SNAP is a federal program that provides food-purchasing assistance to eligible low-income individuals and families (U.S. Department of Agriculture, 2018). In 2017, an estimated 42 million people benefited from SNAP (Nchako and Cai, 2018). According to a recent report, SNAP is the primary source of nutrition assistance for many low-income families. It reduces food insecurity among children, enables families to purchase healthier food, and is associated with improved child health and fewer low-weight births. Moreover, exposure to the program during early childhood is linked with improved health in adulthood (Carolson and Keith-Jennings, 2018).
At the same time, SNAP does not eliminate food insecurity. SNAP benefits are estimated to be 25 percent less than the average cost of a low-income meal, and do not cover the cost of a low-income meal in 99 percent of U.S. counties (Waxman, Gundersen, and Thompson, 2018). Evidence supports the importance of expanding SNAP benefits during the summer months, when children lack access to free and reduced-price lunches through school (Carolson and Keith-Jennings, 2018).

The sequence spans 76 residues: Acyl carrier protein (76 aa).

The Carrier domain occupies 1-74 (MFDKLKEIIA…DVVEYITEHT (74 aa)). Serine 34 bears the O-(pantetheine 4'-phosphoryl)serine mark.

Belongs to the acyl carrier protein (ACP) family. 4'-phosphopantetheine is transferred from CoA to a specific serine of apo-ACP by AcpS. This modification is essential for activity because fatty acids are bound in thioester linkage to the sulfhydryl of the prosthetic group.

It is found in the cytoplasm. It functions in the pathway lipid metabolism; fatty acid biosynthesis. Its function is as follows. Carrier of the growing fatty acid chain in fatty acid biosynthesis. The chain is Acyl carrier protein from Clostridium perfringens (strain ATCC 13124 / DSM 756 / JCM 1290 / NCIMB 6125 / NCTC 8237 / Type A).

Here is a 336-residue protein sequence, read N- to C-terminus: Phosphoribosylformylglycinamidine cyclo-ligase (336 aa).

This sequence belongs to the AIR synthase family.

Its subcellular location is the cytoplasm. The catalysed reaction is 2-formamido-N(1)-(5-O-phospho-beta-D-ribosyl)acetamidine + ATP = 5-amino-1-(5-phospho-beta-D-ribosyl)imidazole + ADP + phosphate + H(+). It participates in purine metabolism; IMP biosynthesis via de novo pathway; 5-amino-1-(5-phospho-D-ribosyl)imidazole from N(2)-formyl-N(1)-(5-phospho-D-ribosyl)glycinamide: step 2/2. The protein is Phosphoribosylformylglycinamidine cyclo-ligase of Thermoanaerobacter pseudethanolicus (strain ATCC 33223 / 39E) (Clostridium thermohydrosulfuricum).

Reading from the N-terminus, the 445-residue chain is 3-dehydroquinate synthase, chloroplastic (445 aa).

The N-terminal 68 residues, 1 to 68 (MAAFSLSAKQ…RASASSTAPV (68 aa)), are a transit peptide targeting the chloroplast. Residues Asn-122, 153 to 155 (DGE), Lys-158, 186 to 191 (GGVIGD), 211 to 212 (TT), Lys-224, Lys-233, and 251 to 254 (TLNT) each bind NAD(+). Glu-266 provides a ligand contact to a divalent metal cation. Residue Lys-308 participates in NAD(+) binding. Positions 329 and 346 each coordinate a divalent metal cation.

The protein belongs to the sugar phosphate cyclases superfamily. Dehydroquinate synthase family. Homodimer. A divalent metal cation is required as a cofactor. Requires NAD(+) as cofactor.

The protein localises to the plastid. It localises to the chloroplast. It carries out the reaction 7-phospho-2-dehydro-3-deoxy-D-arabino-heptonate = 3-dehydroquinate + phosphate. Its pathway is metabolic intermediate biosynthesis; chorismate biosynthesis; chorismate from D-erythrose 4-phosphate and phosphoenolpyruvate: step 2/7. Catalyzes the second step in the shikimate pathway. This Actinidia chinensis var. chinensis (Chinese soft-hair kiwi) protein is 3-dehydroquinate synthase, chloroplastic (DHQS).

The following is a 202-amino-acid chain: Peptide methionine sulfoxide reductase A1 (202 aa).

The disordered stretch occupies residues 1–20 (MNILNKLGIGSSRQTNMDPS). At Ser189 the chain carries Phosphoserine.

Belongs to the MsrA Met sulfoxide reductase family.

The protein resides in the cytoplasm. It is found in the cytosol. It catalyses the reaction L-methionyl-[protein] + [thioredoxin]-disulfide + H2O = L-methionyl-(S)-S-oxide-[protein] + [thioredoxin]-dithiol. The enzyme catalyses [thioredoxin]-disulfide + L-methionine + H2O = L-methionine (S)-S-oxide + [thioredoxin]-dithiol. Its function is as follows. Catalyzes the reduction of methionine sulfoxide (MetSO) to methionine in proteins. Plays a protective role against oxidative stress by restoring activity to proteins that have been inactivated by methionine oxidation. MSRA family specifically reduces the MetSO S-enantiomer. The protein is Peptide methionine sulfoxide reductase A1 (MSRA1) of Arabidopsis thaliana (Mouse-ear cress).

National School Lunch Program (NSLP)
The NSLP is a federally assisted meal program that provides nutritionally balanced free or reduced-price lunches to children in public and nonprofit private schools. Children may be eligible to participate in this program if their families also participate in SNAP, or based on their status as a homeless, migrant, runaway, or foster child. They can also qualify on the basis of household income and family size. In 2016, 30.4 million children participated in the NSLP (U.S. Department of Agriculture, 2017).